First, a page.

And to this people you shall say: ‘Thus says the LORD: Behold, I set before you the way of life and the way of death.’ – God, Jeremiah 21
And Jesus said to him, “Today salvation has come to this house, since he also is a son of Abraham. For the Son of Man came to seek and to save the lost.” – Jesus, Luke 19
Every Sunday afternoon, we run a Discovery Group. It consists of a ragamuffin bunch, those who are lost in every sense of the word. Some sleep rough, most are addicted, on the run or with an illness that is difficult to work around. Together we study the Bible (today it was in a café) and ask them who in their lives they can share what we have discovered about God that day. The next time, we ask them if they had obeyed. Believe it or not, the group is growing. We have Spiritual glue in our little corner of Sydney.
In our own journey, as we read both the New and Old Testament simultaneously, we see the high cost of disobedience. We know it too well.
A few decades ago, two reprobate, proud young people came together. Our pre-marriage behaviour finally caught up with us, and we spent the first few years in real pain; I think one of us cried every day in that first year as we came to terms with a life of sin and disobedience. I still remember God giving me a clear picture of him standing to the side of us watching, very much with us but unwilling to take away the consequence of what we had done. We deserved all that we received, yet God in his infinite grace, began to change us through his Son.
For some reason, God decided that we could indeed become useful to him, and the process of change began in our lives. Along the way, we found God infinitely gracious, yet firm in his dealings with us. The pride, the arrogance had to go. The lessons we learned, we now try to communicate to others – mostly, out of sheer gratitude for what Jesus has done in our lives. We look back today, and barely recognise the two who came together all those years ago, such is the transformation through and in Christ.
What did we learn?
Firstly, that God is immensely gracious in his treatment of mankind. Contrary to what most read in the Old Testament, I see a loving Father imploring people to follow his ways, not their own, for their own sake. The punishment that will come is a last resort against a people who will simply not give up their reckless living. God, for the most part, yearns to have people living in obedience to their benefit. We simply will not acknowledge this though, and we reject him out of hand. In our day to day visits to the streets, we face this all the time. They reject God, the Christ, not us. In Jeremiah, we see right up to the very last, God pleading with his own people to obey. They do not, death is imminent.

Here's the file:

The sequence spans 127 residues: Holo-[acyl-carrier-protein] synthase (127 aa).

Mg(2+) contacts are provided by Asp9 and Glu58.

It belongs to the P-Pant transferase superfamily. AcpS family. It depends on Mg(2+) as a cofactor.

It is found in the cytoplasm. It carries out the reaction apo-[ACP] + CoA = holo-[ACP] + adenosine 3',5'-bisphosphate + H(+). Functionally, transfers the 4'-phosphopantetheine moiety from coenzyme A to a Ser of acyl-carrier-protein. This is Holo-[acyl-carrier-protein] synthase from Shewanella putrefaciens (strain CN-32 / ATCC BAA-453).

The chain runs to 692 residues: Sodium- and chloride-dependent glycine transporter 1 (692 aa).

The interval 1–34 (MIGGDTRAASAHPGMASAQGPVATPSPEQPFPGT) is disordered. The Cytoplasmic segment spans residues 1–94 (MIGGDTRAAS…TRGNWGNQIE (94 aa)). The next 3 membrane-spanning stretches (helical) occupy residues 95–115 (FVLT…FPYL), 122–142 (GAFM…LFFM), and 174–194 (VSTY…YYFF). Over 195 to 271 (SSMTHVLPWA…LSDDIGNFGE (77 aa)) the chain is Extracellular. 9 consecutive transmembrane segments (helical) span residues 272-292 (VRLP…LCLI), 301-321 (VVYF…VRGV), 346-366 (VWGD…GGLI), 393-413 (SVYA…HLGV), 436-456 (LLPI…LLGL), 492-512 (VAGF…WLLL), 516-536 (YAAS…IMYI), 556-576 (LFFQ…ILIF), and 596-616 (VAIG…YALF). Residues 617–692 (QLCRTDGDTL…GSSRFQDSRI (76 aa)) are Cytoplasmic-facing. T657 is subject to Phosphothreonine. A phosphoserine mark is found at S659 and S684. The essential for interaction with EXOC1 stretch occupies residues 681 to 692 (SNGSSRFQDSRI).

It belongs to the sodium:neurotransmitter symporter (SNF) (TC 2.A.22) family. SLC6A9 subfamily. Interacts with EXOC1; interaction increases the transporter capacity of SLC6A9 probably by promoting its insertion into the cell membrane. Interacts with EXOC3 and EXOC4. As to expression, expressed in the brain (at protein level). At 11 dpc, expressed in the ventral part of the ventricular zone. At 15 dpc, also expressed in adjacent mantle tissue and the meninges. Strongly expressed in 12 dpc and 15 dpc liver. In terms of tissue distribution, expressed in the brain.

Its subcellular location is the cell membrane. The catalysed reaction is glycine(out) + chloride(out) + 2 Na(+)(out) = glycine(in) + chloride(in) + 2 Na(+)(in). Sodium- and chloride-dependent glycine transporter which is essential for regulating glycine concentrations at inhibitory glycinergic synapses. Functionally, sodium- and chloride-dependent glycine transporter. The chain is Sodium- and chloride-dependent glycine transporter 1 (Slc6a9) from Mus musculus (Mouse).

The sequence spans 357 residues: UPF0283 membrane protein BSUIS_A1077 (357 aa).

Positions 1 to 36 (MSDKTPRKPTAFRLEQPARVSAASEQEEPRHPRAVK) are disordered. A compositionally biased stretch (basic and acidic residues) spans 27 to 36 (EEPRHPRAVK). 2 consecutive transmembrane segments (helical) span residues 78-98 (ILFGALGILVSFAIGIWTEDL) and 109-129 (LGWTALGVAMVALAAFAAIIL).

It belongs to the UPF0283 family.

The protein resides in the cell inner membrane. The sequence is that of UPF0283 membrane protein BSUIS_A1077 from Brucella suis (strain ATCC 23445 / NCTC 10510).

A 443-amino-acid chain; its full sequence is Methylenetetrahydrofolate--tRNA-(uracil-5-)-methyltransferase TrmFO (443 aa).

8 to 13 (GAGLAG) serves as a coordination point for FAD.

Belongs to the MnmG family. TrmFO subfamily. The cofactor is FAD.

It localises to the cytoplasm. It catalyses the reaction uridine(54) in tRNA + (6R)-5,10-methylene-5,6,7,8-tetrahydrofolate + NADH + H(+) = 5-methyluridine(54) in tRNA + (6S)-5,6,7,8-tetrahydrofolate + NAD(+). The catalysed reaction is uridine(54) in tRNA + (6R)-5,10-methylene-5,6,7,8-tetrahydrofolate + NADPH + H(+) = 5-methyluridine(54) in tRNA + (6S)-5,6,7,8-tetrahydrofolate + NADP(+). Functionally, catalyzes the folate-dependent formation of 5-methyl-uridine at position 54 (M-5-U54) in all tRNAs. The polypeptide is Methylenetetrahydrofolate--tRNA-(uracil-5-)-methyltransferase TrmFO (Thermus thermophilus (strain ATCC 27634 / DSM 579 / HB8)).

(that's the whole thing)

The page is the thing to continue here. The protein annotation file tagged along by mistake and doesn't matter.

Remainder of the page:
Secondly, and perhaps contrary to the first, we see in the Gospels, a Jesus who spoke red hot scorching words against sin and condemned those who would not repent. He preached repentance wherever he went, proclaiming much of the time that a person’s entire well being was dependent on their turning from disobedience. Healing was so often accompanied by sins being forgiven, by repentance, a person turning. Where there was repentance, such as with Zacchaeus, Jesus rejoiced and applauded the efforts with promises of much that was to come. The barb in the hook though is always those who stood and scoffed, those who considered their own efforts above all others. In most instances, it was the religious people, those who couldn’t see a way to give up their own righteousness who refused the offer from God.
We see this all the time. So often it is the humble, the broken who seem most willing to acknowledge their lack of standing before God. Whereas the educated, the rich, those who seem to have it altogether, there we find a reluctance to accept what God offers.
What does he offer? He offers a simple choice, life or death. When God spoke those words to the Israelites, this was no pie in the sky ‘getting into heaven’ this was live or die now. Such is the case in our day. We meet many for whom disobedience has exacted an exorbitant price on their lives, just as it did in ours.
But God can transform us, unbelievably, even startling so, he is willing to; for each of us, we can choose to live in obedience – or not. What we cannot choose though, are the consequences that come from that, eternal or otherwise. Life or death, that is the choice.